If you aren’t lucky enough to visit during one of Ireland’s rare heatwaves, fear not – rain or shine, this beautiful beach is a great walking spot where you can traverse the 5-mile strand through the dunes and enjoy picturesque views of Howth and Ireland’s Eye.
🚂 Distance: 20-30 minutes
🧭 How to get there: There are two services running the route to Malahide, both departing from Dublin Connolly Station. The commuter train to Drogheda Macbride is shorter but leaves less frequently than the DART line to Malahide. Both services offer a direct route, so hop off at Malahide Station.
Malahide is a brilliant short day trip from Dublin, as it’s located very near to the city and is packed with things to do.
Malahide Castle boasts an impressive 800-year heritage and offers a glimpse into Ireland’s medieval history.
A guided tour around the castle is a brilliant way to discover its vital role in Ireland’s political and social life, and you could spend hours admiring the ancient architecture and beautiful gardens.
The colorful village is home to a bustling Marina packed with food trucks – Picnic Park is a foodies heaven! Spend an afternoon here eating and drinking your way through the gourmet offerings of each vendor, with everything from fiery Mexican food to freshly baked pastries on offer.
🚂 Distance: 1 hour and 30 minutes.
🧭 How to get there: Take an InterCity train from Dublin Heuston Station heading to Waterford Plunkett and get off at Kilkenny Macdonagh.
Known locally as ‘The Marble City,’ Kilkenny is a charming ancient city with cobbled streets and incredible medieval architecture.
A trip to this city is one of the best day trips from Dublin by train for history lovers, as it allows you to delve into Ireland’s ancient past.
The Medieval Mile is a discovery trail running through the city, linking its most interesting historical sites.
Start at the Medieval Mile Museum and discover 800 years of history under one roof. The museum contains remarkably preserved relics from Ireland’s past and offers many exhibitions, best appreciated through the guided tour.
After the museum, follow the signposts and walk the Medieval Mile, stopping at whichever sites take your fancy along the way.
Don’t be fooled into thinking all Kilkenny has to offer is history – these days, it’s considered one of Ireland’s most buzzing and cosmopolitan cities.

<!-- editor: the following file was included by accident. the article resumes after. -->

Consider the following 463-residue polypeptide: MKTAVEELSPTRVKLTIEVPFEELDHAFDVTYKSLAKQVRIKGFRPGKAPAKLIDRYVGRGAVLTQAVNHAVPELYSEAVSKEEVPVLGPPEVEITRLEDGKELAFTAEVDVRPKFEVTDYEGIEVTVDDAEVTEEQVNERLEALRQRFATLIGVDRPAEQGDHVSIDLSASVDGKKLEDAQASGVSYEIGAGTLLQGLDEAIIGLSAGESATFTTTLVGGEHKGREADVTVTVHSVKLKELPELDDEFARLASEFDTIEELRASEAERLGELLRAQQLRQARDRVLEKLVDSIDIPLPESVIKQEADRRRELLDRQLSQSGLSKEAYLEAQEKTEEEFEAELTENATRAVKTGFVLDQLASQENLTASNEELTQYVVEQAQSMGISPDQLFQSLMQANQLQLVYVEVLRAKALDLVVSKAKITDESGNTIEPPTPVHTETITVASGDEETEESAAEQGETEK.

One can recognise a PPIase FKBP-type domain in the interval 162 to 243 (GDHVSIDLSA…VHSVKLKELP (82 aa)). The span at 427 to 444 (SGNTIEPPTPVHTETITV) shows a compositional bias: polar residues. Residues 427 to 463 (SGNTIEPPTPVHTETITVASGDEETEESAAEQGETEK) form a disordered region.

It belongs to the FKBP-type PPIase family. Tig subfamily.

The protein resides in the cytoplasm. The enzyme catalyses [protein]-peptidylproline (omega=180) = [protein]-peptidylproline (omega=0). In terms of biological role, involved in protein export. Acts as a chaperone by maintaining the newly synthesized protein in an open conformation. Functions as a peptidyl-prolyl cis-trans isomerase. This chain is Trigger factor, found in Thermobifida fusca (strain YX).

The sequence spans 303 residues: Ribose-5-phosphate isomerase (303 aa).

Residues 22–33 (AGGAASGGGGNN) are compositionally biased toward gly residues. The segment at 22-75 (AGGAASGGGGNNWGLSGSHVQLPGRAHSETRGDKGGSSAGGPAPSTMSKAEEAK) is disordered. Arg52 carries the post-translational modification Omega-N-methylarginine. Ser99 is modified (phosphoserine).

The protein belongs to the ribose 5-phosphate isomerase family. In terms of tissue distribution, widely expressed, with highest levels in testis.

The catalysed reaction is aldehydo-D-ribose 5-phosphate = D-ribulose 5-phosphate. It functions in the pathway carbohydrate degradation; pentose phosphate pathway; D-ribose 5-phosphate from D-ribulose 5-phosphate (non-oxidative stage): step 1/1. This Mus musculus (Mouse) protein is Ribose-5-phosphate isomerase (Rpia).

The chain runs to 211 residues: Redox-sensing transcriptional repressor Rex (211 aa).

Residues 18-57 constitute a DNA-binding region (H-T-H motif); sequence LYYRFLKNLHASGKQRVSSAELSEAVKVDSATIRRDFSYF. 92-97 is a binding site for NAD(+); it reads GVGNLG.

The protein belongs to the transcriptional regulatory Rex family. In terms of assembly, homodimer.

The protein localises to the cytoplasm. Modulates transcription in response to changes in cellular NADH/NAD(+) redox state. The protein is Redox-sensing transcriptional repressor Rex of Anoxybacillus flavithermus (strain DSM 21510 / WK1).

Head to the Butler Gallery to admire some of the country’s most incredible contemporary artwork, or visit the design center, which showcases the artwork of talented local emerging craftsmen.
🚂 Distance: 35 minutes
🧭 How to get there: Take the DART train heading to Bray Daly, departing from Dublin Connolly Station. Get off at Dalkey Station.
Dalkey is one of Dublin’s most affluent suburbs and is a lovely place to spend an afternoon. It’s a popular walking spot, and the Dalkey to Killiney Hill walk is one of Dublin’s best walks.
The trail weaves through the village before following the coastline up the hill, providing impressive views over the sea. Along the walk, you’ll spot some spectacular mansions home to some of Ireland’s most famous residents, including Bono and Van Morrison.
Adrenalin junkies love Dalkey Quarry, a popular spot to go rock climbing in the area, best for only experienced climbers. The exhilaration of reaching the top of your first outdoor rock climb is something special, and this is a fun Dublin day trip if you’re seeking some adventure.
For a fairly small village, Dalkey boasts an impressive food and drink scene. Sample some freshly caught seafood at The Dalkey Duck, pick up some gourmet homemade bread at Thyme Out, or enjoy locally produced gin at Finnegan’s of Dalkey.
You certainly won’t be short on choices of great food and an even better atmosphere in Dalkey.
🚂 Distance: 2 hours and 30 minutes
🧭 How to get there: The InterCity line departs from Dublin Heuston and runs directly to Galway Ceannt Station.